Truce will be Israel's last, Lebanon envoy declares
Sun Aug 13, 8:54 PM ET
Lebanon's UN ambassador bitterly slammed Israel's month-long bombardment of his country ahead of a hard-won truce, and vowed that the treaty would be Israel's last with any Middle East country.
"Lebanon will be, I think, the last state to sign a peace treaty with Israel," UN ambassador Nouhad Mahmoud told CNN television's "Late Edition" program, without explaining the remark.
He called the agreement a "crucial" test for all the parties involved.
"Now it is the moment of truth for everyone, and we'll see who will abide by the Security Council resolutions and who will not, so (what) we have this week is very crucial," Mahmoud said.
The diplomat added that the 15,000 Lebanese soldiers to be dispatched to south Lebanon to help keep the peace alongside a similarly-sized international UN force "are not going to use force" to disarm the Hezbollah militia which has been battling Israel.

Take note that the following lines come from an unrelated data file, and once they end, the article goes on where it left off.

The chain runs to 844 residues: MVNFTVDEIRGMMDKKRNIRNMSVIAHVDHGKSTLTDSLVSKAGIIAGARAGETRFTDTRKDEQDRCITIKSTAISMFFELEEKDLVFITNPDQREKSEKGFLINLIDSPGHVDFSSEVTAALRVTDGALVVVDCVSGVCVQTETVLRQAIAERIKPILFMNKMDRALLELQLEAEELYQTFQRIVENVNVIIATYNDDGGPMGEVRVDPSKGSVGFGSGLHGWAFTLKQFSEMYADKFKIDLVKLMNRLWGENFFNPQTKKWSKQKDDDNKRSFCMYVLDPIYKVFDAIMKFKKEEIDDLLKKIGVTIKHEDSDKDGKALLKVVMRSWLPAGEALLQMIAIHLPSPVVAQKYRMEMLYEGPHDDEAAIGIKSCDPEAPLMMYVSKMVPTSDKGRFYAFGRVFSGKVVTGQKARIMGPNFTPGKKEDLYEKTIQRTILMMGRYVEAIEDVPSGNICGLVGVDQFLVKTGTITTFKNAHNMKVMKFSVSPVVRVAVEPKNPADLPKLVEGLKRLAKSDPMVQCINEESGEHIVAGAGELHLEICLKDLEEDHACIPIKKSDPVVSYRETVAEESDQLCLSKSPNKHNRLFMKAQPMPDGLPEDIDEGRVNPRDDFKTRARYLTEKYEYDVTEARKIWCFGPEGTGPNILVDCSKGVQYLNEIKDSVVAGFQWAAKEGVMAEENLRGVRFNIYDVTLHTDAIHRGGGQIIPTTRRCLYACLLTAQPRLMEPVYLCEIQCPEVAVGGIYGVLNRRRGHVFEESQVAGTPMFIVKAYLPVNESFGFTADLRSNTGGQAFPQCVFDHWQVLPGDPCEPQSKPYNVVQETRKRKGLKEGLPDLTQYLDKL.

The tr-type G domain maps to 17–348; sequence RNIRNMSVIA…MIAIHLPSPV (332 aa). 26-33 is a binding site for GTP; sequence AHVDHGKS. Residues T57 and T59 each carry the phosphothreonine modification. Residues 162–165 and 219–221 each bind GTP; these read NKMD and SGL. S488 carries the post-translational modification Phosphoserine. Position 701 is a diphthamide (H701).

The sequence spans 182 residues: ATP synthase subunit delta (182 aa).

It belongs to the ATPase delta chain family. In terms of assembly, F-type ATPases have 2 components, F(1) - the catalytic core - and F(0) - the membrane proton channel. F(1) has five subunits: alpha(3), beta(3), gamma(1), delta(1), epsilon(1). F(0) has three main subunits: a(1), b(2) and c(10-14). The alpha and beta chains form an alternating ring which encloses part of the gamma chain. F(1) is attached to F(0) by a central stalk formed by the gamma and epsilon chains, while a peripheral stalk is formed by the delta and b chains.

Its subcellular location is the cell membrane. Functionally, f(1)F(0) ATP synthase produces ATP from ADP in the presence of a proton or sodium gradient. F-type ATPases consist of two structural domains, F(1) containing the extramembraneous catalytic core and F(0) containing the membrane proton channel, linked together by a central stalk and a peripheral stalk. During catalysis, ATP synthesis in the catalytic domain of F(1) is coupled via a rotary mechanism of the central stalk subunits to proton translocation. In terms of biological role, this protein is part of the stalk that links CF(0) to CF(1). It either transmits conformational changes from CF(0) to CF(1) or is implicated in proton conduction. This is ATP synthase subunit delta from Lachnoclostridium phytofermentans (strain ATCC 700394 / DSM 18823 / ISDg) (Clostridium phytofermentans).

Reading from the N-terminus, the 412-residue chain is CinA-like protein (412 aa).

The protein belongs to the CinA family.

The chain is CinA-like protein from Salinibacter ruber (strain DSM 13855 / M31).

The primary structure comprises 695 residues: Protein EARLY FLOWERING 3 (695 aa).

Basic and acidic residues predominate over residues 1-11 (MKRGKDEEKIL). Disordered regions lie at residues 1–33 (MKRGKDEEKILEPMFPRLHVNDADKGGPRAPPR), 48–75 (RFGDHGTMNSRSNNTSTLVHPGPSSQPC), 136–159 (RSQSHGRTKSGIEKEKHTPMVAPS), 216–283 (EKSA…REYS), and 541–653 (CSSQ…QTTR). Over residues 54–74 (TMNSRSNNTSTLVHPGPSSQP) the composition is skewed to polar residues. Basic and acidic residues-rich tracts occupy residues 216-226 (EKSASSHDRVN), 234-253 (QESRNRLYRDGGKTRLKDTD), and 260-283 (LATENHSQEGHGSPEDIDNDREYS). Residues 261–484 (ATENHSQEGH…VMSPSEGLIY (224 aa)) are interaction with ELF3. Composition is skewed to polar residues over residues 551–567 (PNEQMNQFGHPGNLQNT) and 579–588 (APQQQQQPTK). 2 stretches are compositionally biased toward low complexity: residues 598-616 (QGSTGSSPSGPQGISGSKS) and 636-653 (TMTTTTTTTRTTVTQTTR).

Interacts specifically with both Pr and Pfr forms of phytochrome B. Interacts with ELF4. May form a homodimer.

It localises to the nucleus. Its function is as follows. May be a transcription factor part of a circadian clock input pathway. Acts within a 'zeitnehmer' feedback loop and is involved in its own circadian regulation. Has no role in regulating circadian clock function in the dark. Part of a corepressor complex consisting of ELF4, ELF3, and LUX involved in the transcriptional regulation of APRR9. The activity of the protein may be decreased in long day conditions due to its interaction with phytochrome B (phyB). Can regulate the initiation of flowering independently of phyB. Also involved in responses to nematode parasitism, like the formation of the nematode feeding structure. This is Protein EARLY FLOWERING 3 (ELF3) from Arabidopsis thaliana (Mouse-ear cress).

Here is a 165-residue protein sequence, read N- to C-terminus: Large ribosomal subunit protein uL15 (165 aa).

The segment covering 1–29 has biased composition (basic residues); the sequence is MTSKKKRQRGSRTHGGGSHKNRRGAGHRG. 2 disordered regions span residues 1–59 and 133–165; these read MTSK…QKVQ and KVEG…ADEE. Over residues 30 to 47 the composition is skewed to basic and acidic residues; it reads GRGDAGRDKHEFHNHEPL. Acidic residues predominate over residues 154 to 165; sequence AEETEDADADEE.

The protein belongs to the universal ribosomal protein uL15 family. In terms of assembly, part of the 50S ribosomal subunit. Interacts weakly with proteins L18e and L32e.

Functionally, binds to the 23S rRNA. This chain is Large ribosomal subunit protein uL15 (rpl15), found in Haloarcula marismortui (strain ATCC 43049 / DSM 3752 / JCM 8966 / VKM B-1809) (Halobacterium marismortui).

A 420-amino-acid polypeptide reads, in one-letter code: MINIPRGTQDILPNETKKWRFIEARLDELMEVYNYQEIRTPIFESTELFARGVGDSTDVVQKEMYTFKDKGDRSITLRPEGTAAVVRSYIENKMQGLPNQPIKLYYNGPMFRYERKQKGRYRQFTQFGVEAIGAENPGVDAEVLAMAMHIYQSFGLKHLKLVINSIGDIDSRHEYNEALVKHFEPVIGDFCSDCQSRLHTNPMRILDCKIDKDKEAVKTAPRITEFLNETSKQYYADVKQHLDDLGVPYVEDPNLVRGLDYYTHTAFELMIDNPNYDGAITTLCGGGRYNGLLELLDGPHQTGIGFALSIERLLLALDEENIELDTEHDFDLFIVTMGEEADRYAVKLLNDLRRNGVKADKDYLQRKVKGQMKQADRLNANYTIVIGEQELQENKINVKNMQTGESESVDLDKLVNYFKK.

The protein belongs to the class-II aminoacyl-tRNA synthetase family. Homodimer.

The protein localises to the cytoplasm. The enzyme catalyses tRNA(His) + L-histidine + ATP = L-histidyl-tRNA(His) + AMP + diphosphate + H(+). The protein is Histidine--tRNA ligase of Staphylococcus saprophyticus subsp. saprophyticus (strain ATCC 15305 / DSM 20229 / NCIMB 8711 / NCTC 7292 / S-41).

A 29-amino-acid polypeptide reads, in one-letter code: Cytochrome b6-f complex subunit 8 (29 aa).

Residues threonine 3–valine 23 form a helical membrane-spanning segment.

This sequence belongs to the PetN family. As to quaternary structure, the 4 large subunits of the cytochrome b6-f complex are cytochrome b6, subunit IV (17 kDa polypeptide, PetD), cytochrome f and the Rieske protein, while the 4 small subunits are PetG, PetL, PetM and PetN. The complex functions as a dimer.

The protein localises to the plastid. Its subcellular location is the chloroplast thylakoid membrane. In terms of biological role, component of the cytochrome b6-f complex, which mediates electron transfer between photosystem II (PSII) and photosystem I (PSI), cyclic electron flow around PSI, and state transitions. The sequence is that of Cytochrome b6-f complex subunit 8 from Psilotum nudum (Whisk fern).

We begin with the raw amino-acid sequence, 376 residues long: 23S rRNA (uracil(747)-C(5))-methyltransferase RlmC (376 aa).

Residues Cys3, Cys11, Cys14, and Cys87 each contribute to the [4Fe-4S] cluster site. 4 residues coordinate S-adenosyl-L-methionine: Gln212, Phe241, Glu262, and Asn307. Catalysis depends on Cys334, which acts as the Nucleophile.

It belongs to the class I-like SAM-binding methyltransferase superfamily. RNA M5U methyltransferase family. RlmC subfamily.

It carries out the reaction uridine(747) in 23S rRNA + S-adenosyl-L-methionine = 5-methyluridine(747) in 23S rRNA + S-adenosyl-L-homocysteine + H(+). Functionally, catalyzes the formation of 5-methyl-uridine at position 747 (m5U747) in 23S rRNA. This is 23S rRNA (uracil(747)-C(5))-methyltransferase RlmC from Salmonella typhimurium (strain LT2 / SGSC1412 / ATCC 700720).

"Hezbollah will just leave the area as armed elements as I understand it, and the Lebanese army will take over the whole region along with the United Nations forces," he said
Of the UN cessation of hostilities agreement concluded Saturday after weeks of negotiation, he said "that could have happened through negotiation from the very first day, but the Israelis chose the escalation, and chose to have this war against Lebanon to destroy the whole country and to kill more than a thousand people," he said. "That was their choice."
UN Resolution 1701 passed Friday calls for an end to hostilities in Lebanon and the deployment of up to 15,000 UN peacekeeping troops in the south, where Israel has been battling Iran-backed Shiite Hezbollah guerrillas for a month.
The accord, accepted by Lebanon on Saturday and Israel Sunday, also calls for Israeli troops to withdraw as Lebanese and UN forces deploy to the Hezbollah heartland in the south.